Arthur Bayldon

(20 March 1865 - 26 September 1958 / Leeds, England)

An Old Bush Road


Dear old road, wheel-worn and broken,
   Winding thro' the forest green,
Barred with shadow and with sunshine,
   Misty vistas drawn between.
Grim, scarred bluegums ranged austerely,
   Lifting blackened columns each
To the large, fair fields of azure,
   Stretching ever out of reach.

See the hardy bracken growing
   Round the fallen limbs of trees;
And the sharp reeds from the marshes,
   Washed across the flooded leas;
And the olive rushes, leaning
   All their pointed spears to cast
Slender shadows on the roadway,
   While the faint, slow wind creeps past.

Ancient ruts grown round with grasses,
   Soft old hollows filled with rain;
Rough, gnarled roots all twisting queerly,
   Dark with many a weather-stain.
Lichens moist upon the fences,
   Twiners close against the logs;
Yellow fungus in the thickets,
   Vivid mosses in the bogs.

Dear old road, wheel-worn and broken,
   What delights in thee I find!
Subtle charm and tender fancy,
   Like a fragrance in the mind.
Thy old ways have set me dreaming,
   And out-lived illusions rise,
And the soft leaves of the landscape
   Open on my thoughtful eyes.

See the clump of wattles, standing
   Dead and sapless on the rise;
When their boughs were full of beauty,
   Even to uncaring eyes,
I was ever first to rifle
   The soft branches of their store.
O the golden wealth of blossom
   I shall gather there no more!

Now we reach the dun morasses,
   Where the red moss used to grow,
Ruby-bright upon the water,
   Floating on the weeds below.
Once the swan and wild-fowl glided
   By those sedges, green and tall;
Here the booming bitterns nested;
   Here we heard the curlews call.

Climb this hill and we have rambled
   To the last turn of the way;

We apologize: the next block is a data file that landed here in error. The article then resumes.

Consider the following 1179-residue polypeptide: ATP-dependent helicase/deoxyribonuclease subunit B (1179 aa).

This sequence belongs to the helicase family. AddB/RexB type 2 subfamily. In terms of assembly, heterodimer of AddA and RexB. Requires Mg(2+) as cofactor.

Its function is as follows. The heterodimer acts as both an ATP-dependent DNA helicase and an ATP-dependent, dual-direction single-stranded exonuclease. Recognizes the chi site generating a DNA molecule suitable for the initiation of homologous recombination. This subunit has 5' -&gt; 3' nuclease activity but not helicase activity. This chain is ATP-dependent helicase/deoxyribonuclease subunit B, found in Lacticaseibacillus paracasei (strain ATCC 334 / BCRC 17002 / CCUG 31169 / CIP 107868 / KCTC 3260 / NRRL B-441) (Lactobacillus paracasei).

Here is where the bell-birds tinkled
   Fairy chimes for me all day.
These were bells that never wearied,
   Swung by ringers on the wing;
List! the elfin strains are waking,
   Memory sets the bells a-ring!

Dear old road, no wonder, surely,
   That I love thee like a friend!
And I grieve to think how surely
   All thy loveliness will end.
For thy simple charm is passing,
   And the turmoil of the street
Soon will mar thy sylvan silence
   With the tramp of careless feet.

And for this I look more fondly
   On the sunny landscape, seen
From the road, wheel-worn and broken,
   Winding thro' the forest green,
Something still remains of Nature,
   Thoughts of other days to bring: --
For the staunch old trees are standing,
   And I hear the wild birds sing!

Submitted: Saturday, January 04, 2003

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Read poems about / on: green, fairy, weather, sunshine, memory, silence, nature, rain, friend, beauty, red, water, wind, dark, dream, rose, tree

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  • Lara Fraser (1/5/2007 8:00:00 PM)

    This poem is identical, apart from one word of the title, 'An' instead of 'The', to one also attributed to Jennings Grace Carmichael. Are they one and the same person? (Report) Reply

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